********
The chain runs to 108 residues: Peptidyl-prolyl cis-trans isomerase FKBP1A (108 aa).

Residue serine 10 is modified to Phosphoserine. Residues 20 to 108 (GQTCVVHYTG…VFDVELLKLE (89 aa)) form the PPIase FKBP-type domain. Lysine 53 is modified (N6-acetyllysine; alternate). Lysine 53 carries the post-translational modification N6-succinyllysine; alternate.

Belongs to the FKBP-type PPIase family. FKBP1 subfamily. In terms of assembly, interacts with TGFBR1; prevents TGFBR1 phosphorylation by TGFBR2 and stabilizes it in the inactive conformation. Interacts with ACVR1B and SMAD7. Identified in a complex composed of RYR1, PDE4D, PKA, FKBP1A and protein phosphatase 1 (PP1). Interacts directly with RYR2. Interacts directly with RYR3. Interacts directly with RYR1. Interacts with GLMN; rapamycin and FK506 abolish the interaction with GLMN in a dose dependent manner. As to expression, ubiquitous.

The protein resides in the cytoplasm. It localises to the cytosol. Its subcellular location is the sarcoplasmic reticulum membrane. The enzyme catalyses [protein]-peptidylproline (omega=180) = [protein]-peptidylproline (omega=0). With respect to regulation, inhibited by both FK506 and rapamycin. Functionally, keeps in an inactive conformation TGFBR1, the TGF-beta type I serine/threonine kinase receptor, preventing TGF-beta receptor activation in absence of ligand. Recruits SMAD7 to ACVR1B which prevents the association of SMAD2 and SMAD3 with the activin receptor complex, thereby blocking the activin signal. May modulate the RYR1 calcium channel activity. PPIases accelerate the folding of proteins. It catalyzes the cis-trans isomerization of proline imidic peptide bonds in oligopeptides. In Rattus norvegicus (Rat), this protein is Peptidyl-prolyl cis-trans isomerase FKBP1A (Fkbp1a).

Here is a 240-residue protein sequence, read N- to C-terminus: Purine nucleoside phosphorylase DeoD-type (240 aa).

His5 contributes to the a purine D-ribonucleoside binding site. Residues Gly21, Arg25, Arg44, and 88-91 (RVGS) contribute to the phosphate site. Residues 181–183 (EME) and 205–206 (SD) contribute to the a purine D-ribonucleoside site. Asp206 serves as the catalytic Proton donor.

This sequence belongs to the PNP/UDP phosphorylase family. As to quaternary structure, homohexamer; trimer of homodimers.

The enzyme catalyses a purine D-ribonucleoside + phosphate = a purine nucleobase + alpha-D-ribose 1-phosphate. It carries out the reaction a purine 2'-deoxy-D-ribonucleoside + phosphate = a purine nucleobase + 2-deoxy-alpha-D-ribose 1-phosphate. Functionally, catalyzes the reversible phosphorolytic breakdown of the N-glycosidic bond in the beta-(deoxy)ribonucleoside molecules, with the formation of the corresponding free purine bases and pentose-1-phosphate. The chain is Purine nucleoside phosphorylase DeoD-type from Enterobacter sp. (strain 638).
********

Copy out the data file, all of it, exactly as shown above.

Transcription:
The chain runs to 108 residues: Peptidyl-prolyl cis-trans isomerase FKBP1A (108 aa).

Residue serine 10 is modified to Phosphoserine. Residues 20 to 108 (GQTCVVHYTG…VFDVELLKLE (89 aa)) form the PPIase FKBP-type domain. Lysine 53 is modified (N6-acetyllysine; alternate). Lysine 53 carries the post-translational modification N6-succinyllysine; alternate.

Belongs to the FKBP-type PPIase family. FKBP1 subfamily. In terms of assembly, interacts with TGFBR1; prevents TGFBR1 phosphorylation by TGFBR2 and stabilizes it in the inactive conformation. Interacts with ACVR1B and SMAD7. Identified in a complex composed of RYR1, PDE4D, PKA, FKBP1A and protein phosphatase 1 (PP1). Interacts directly with RYR2. Interacts directly with RYR3. Interacts directly with RYR1. Interacts with GLMN; rapamycin and FK506 abolish the interaction with GLMN in a dose dependent manner. As to expression, ubiquitous.

The protein resides in the cytoplasm. It localises to the cytosol. Its subcellular location is the sarcoplasmic reticulum membrane. The enzyme catalyses [protein]-peptidylproline (omega=180) = [protein]-peptidylproline (omega=0). With respect to regulation, inhibited by both FK506 and rapamycin. Functionally, keeps in an inactive conformation TGFBR1, the TGF-beta type I serine/threonine kinase receptor, preventing TGF-beta receptor activation in absence of ligand. Recruits SMAD7 to ACVR1B which prevents the association of SMAD2 and SMAD3 with the activin receptor complex, thereby blocking the activin signal. May modulate the RYR1 calcium channel activity. PPIases accelerate the folding of proteins. It catalyzes the cis-trans isomerization of proline imidic peptide bonds in oligopeptides. In Rattus norvegicus (Rat), this protein is Peptidyl-prolyl cis-trans isomerase FKBP1A (Fkbp1a).

Here is a 240-residue protein sequence, read N- to C-terminus: Purine nucleoside phosphorylase DeoD-type (240 aa).

His5 contributes to the a purine D-ribonucleoside binding site. Residues Gly21, Arg25, Arg44, and 88-91 (RVGS) contribute to the phosphate site. Residues 181–183 (EME) and 205–206 (SD) contribute to the a purine D-ribonucleoside site. Asp206 serves as the catalytic Proton donor.

This sequence belongs to the PNP/UDP phosphorylase family. As to quaternary structure, homohexamer; trimer of homodimers.

The enzyme catalyses a purine D-ribonucleoside + phosphate = a purine nucleobase + alpha-D-ribose 1-phosphate. It carries out the reaction a purine 2'-deoxy-D-ribonucleoside + phosphate = a purine nucleobase + 2-deoxy-alpha-D-ribose 1-phosphate. Functionally, catalyzes the reversible phosphorolytic breakdown of the N-glycosidic bond in the beta-(deoxy)ribonucleoside molecules, with the formation of the corresponding free purine bases and pentose-1-phosphate. The chain is Purine nucleoside phosphorylase DeoD-type from Enterobacter sp. (strain 638).